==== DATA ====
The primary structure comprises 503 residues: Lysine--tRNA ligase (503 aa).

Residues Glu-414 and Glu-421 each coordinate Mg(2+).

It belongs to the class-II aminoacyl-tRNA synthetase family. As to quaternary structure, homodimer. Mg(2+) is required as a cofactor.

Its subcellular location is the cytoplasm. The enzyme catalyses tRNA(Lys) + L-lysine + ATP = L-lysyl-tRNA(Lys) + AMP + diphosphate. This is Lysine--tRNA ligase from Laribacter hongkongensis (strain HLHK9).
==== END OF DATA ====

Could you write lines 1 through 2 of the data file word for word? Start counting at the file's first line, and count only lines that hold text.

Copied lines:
The primary structure comprises 503 residues: Lysine--tRNA ligase (503 aa).

Residues Glu-414 and Glu-421 each coordinate Mg(2+).